Keyport (The Bremerton Sun 10-28-1992)
Navy concedes sex bias in woman's case
Three years after filing a sex discrimination complaint against the Keyport naval base, a Poulsbo woman has won a bittersweet victory.
By Lloyd Pritchett Sun Staff
A Navy investigation has found that an award-winning employee of the Naval Undersea Warfare Center, at Keyport was subjected to sex discrimination so severe over a two-year period it contributed to her leaving on a disability retirement.
The employee, Tiny M. York of Poulsbo, was insulted, harassed, cursed and called derogatory names by her immediate supervisor, Coy Habich, from June 1987 to mid 1989, the Navy probe found.
Then after she filed a sex harassment complaint, the Keyport base's management retaliated against her by forcing her to file paperwork on her case through the same supervisor who was harassing her, said the investigation.
The Navy findings were issued last week by Dorothy M. Meletzke, deputy assistant Navy secretary for equal employment opportunity, more than three years after York's initial complaint was filed.
"This office concludes that the complainant was discriminated against based on her sex and in reprisal for (equal employment opportunity) activity," the Navy report says.
The Name's findings also show that Habich avoided supervisory and sexual harassment training for nine years, and that York and other employees had to clean up after Habich, who spit up mucus all over the shop's office and trucks.
But it was not clear whether the investigation will result in any disciplinary actions at Keyport. Habich died in May 1991, and other supervisors who retaliated against York apparently have left the area.
"We're looking at the situation to see if any further action is needed," said Debbie Pritchard of Keyport's news office. "It's hard to punish someone for something that happened years ago."
She said the base has improved its equal employment procedures since then.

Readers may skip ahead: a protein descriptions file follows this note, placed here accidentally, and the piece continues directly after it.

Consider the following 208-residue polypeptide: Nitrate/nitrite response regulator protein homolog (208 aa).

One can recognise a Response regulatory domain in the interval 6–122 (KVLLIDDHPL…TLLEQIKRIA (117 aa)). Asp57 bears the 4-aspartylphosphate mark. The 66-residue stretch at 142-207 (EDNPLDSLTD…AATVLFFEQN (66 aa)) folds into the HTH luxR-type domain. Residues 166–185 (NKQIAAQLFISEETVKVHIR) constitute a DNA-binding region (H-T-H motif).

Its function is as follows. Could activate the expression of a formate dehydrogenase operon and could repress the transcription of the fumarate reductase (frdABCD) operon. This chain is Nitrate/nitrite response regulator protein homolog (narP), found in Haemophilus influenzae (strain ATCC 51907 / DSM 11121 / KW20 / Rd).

York herself is entitled to only a few weeks of back pay as a result of the decision. Her disability retirement amounts to two-thirds of her regular pay, and cost-of-living increases are only half what she would have received on the job.
Nevertheless, she sees the Navy findings as a partial moral victory. "All I ever wanted was for somebody to admit they made a mistake," she said. "There's no healing without justice."
Don Hobson, a freelance equal employment specialist who helped York with her case, said he believes the Navy ruled in her favor due to the heightened visibility of sexual harassment problems since the Tailhook sex abuse scandal.
York started to work at Keyport in 1983 as a material expeditor. She received several awards, including a special service award for speeding up supply deliveries.
But after she reported incidents of expensive gear being stolen or thrown away by co-workers, she was transferred to the rigger shop, traditionally an all-male enclave, where she was the only female employee.
Problems started immediately. Habich refused to call York by her given instead using a crude name, instead using sexist nickname for her. He cursed and yelled at her constantly and even destroyed a workers compensation claim she filed for an on-the-job injury.
Meanwhile, Habich continued to receive job performance ratings of "highly satisfactory" and "highly successful."
During the same time frame, York also was undergoing stresses off the job. In harp 1988 she was the first to discover the corpse of a friend who was murdered.
Finally, in July 1989, York filed a sexual harassment complaint against Habich. But after a short investigation by Keyport's equal employment office, the base rejected the complaint, saying it was "untimely".
A non-disciplinary letter of caution was issued to Habich, York was returned to the shop and ordered to file all further discrimination paperwork through Habich She filed a second complaint, which was rejected by the base commanding officer.
Eventually the hostile working environment, coupled with off-the job problems, caused York to suffer a stress reaction.
She was kicked off the base permanently and her claim for a disability retirement was OK'd. In the meantime, Habich retired.
Eventually, York appealed the decision to the Navy secretary's office, which investigated the case for nearly two years before ruling in her favor.
In the meantime, she still is trying to find out why she was kicked off the base. The Navy says it was because she made threats to individuals in the base equal employment office, but no one has ever offered proof that this actually happened.